Press Statements

Kasthuri Patto’s factually wrong statement on the Universal Periodic Review and why the Chairman of SUHAKAM is right on local mould

We refer to Kasthuri Patto’s erroneous statement on the process of The Universal Periodic Review (UPR) in an article where she attacks the newly appointed Chairman of SUHAKAM.

She claims that Malaysia’s involvement in the UPR process is somehow dependent on SUHAKAM’s grade A status within the Global Alliance of National Human Rights Institutions (GANHRI).

The UPR is a State-driven process, under the auspices of the Human Rights Council, which provides the opportunity for each State to declare what actions they have taken to improve the human rights situation in their countries and to fulfill their human rights obligations.

The UPR process involves 3 parties:

  1. the state
  2. the civil societies
  3. the national human rights institution (NHRI).


𝗚𝗔𝗡𝗛𝗥𝗜 𝗮𝗻𝗱 𝘁𝗵𝗲 𝗴𝗿𝗮𝗱𝗶𝗻𝗴

SUHAKAM together with the NHRIs of 117 other countries are members of The Global Alliance of National Human Rights Institutions (GANHRI), which is a global network of national human rights institutions.

The A status given by the Sub-Committee on Accreditation (SCA) of the GANHRI is awarded to organisations that comply with the Paris Principles, a set of international standards adopted by the United Nations General Assembly in 1993 to promote the independence and effectiveness of NHRIs in promoting and protecting human rights.

However, a NHRI having an A status or B status has nothing to do with a country being allowed to participate in the UPR process, contrary to Kasthuri’s claim.

For example, the NHRI of the state of Bahrain obtained a grade B in 2016, whilst the NHRI of Bangladesh received a similar grade in 2015. Sweden’s NHRI, called the Equality Ombudsman has been graded B since 2011 and they have not bothered to subject their institution to a GANHRI assessment since then. Yet these countries still manage to successfully participate in the UPR process irrespective of their grade: the state of Bahrain in 2017, the state of Bangladesh in May 2018, and the state of Sweden in 2020.

In fact, our neighbour downsouth Singapore does not even have their own NHRI and is therefore, not a member of GANHRI. Singapore has participated in 2 UPR processes, a clear example that a GANHRI grading is not needed in the UPR process.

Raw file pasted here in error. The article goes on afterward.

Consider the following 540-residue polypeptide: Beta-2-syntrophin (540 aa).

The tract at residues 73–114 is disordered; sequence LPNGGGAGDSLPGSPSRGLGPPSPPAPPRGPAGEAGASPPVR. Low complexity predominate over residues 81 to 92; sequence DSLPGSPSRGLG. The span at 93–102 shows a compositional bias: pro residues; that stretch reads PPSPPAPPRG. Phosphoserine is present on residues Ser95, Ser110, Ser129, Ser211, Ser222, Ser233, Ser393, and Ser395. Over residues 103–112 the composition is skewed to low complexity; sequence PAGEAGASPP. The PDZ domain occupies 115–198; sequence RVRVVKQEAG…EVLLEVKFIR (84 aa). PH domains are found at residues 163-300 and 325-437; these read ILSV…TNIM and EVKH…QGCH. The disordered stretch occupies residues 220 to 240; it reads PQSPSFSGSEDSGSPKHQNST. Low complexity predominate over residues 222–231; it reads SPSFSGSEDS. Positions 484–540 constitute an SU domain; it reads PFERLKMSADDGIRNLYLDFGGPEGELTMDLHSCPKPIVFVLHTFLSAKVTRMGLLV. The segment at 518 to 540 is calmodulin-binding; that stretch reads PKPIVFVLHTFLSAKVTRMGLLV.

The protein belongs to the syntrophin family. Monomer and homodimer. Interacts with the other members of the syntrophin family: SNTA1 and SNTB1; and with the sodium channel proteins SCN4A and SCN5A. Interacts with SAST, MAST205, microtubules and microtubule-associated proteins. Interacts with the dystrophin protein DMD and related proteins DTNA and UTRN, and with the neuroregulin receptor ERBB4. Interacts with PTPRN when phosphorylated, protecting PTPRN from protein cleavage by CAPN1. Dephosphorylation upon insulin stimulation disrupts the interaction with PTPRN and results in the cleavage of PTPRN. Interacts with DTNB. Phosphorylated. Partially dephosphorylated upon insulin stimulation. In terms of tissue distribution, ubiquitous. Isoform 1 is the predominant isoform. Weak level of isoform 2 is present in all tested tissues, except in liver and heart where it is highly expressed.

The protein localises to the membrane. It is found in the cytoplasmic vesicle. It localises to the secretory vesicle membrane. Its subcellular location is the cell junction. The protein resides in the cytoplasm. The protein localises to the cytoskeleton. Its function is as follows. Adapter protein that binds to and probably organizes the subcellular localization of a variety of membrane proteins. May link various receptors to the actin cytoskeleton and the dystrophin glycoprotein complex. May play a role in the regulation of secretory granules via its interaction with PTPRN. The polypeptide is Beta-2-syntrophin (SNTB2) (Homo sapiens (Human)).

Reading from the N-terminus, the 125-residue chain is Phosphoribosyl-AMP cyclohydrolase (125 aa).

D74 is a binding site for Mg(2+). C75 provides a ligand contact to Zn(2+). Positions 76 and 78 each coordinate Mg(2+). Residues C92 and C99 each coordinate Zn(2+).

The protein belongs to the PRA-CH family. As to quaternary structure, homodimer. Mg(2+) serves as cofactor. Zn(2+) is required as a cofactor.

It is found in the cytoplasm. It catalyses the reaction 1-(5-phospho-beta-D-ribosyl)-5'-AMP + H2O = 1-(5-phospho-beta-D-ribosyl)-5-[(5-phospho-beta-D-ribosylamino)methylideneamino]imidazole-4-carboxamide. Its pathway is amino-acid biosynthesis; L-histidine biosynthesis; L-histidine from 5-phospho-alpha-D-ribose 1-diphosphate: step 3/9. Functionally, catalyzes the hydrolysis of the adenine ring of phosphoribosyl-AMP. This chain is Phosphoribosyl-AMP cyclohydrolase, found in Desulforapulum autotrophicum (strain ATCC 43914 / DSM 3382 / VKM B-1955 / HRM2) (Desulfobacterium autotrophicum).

In reality, the civil society organisations in Singapore are still pushing for the Republic to have their own NHRI. Many do not know that only 5 ASEAN countries out of 10 members have NHRIs like SUHAKAM.

𝗧𝗵𝗲 𝗨𝗻𝗶𝘃𝗲𝗿𝘀𝗮𝗹𝗶𝘀𝗺 𝗮𝗻𝗱 𝗟𝗼𝗰𝗮𝗹 𝗠𝗼𝘂𝗹𝗱 𝗱𝗲𝗯𝗮𝘁𝗲

Kasthuri needs to know that the “international standards and values” she fights for are not necessarily universal values accepted by all. Many of these standards are formulated by Western countries according to their ever-changing sociocultural norms.

There’re still much to be discussed on what constitutes universal values, and Malaysia has every right to dictate our own terms and conditions instead of submitting to everything imposed upon us.

On the 7th of July this year, Malaysia joined 16 other members of the Human Rights Council in rejecting the renewal of the mandate of the Independent Expert on protection against violence and discrimination based on sexual orientation and gender identity (IESOGI). This was due to the fact that concerns brought up and amendments proposed by the Organisation of Islamic Countries (OIC) were not fulfilled. The OIC observed that the SOGIE resolution lacks universal consensus and has no basis in international human rights law.

We really should be more aware of the social convulsions that Western society is undergoing as we speak. These societies rejected God after the Enlightenment and declared that morality is derived from whatever Man collectively makes it out to be, as Nietzsche exclaimed: “God is Dead”. This situation has degenerated rapidly in recent years, where it seems that even singular, objective truth no longer exists. Everyone has the ‘right’ to make up their ‘own truth’ nowadays, up to the point where even self-evident truths such as the definition of a woman is up for debate. The most appalling recent example being the US Supreme Court Judge Ketanji Brown-Jackson’s inability to answer ‘what a woman is’ in her senate confirmation hearing.

The latest casualty seen in the last few days is the Church of England. Now even they have capitulated and admitted that ‘it doesn’t have a definition of a woman’, much to the dismay of Christians everywhere. Where will this end?

We urge all Malaysians to unshackle their minds from the neo-colonial chains that may still bind them, and open their eyes to these deranged ideologies being imposed upon us through the supposed respectable veneer of the human rights endeavour. We will uphold human rights according to morality as defined by God, not the whims of flighty human desires.

Malaysia will not simply agree to everything we are pressured to adopt, and this is not because we ‘do not know what is better for us’ as these neocolonial powers may patronisingly think, but because we have strong foundational principles which we will not put aside. These principles are enshrined in objective truth and we shall be holding on to them.

MACSA thus applauds the basic principles laid out by SUHAKAM’s new chairman Prof Datuk Rahmat Mohamad in steering the direction of Malaysia’s human rights discourse and welcomes the shared excitement from fellow Malaysians in all human rights discourses. MACSA believes it is only through honest, open and respectful discussions that we can move as a just and enlightened society.


Co-Chairperson, Malaysian Alliance of Civil Society Organisations (MACSA)

MACSA is a coalition of civil society organisations with the specific aim and object to look into, as well as advocate, human rights issues in Malaysia for the UPR Process.

Also published in NST

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